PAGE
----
From: Lusotec on
RayLopez99 wrote:
> ToolPackinMama wrote:
>> I could pick any AV protected Windows PC at random and probably find
>> malware active on it. The oddity is finding one that isn't infected by
>> something.
> Nope. Not true. "could" sounds like metaphysics. something not
> detected by AV sw does not exist.

HA HA HA. All *new* malware is not detected by AV programs. Even the stats
you posted show tha tthe best AV finds only 70% of malware.

> I concede Linux is more secure "in theory", but "de facto" *with the
> proper AV s/w in place*, Windows is just as secure *for those people
> that are not clueless (i.e., not deliberately installing malware by
> mistake or otherwise)*.

History of malware proves you totally *wrong*. Windows has a history full of
malware that requires absolutely no user intervention. Windows *is* far more
insecure than GNU/Linux in theory, in fact, in reality, in history, in
everywhere except your head.

> Hence my second thread, about comparing apples with apples. Actually
> when you posed the question in your prior post I thought we were in
> that newer thread.

If you want to start a second thread the do so.


From: James Egan on

On Thu, 25 Mar 2010 21:48:42 -0400, Leythos <spam999free(a)>

>While chip creep may only apply to socketed chips, I've seen chips,
>actually the pins, come unsoldered by hot/cold cycles. We had a real
>issue with that in the military in at one point.

From the keyboard of the world's leading googler who's been there and
done that before everyone else.


From: FromTheRafters on
"ToolPackinMama" <philnblanc(a)> wrote in message
> FromTheRafters wrote:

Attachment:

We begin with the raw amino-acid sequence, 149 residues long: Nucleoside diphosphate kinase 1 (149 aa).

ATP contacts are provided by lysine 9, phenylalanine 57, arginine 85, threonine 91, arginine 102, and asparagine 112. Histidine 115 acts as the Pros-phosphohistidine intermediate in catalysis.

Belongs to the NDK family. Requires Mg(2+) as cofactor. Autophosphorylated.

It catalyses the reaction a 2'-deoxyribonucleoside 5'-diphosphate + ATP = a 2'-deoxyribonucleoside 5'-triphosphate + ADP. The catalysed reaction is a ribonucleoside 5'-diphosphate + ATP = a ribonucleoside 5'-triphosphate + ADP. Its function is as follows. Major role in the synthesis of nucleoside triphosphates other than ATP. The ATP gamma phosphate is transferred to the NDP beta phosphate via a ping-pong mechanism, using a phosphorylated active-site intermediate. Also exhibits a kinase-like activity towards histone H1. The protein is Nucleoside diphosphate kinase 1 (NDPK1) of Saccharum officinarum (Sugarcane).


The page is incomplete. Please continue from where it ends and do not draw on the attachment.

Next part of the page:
>> You need AV to guard against the off chance that you encounter a
>> virus.
> In Windows, yes, AV is absolutely necessary. Some people seem to be
> asserting that it is not necessary with Linux. Is that true?

It is needed in Linux to the same extent that it *should* be needed in
Windows. That is to say it would be needed to protect against the slight
chance that a *virus* could invade. If you discount exploit based
malware, most other malware could be evaded with policy. It is possible
for viruses to invade without either exploited software vulnerabilities
or lapse in strict adherence to policy.

From: FromTheRafters on
"ToolPackinMama" <philnblanc(a)> wrote in message

> ...She never actually uses her computer.

Ahhh, the epitome of safe computing practices.

....but for security, it should be de-energized, encased in concrete, and
buried deep. :o)

From: FromTheRafters on
"RayLopez99" <raylopez88(a)> wrote in message


But the bottom line is that AV vendors have an incentive to hype up
lack of security, and i've not seen it done, ergo,there's no problem
to hype.

Yes, but the existance of today's AV was born from the real need to be
able to detect *viruses*. The fact that it has become perverted into
what we see today does not negate that actual need (in *any* general
purpose computer running any OS). Yes, they expanded their role to guard
against threats that they should never have gotten the opportunity to
scan, they should have been excluded from the local environment by
policy. Users liked to use these scanners so that they could ignore
policy (my AV program will save me, that's what it's for). Enforcing
policy through software led to the concept of privilege escalation to
circumvent policy - and worms usually attack software vulnerabilities
that result in circumventing policy enforcement. Generally, (true) worms
make holes in the boundaries with which we try to enforce policy.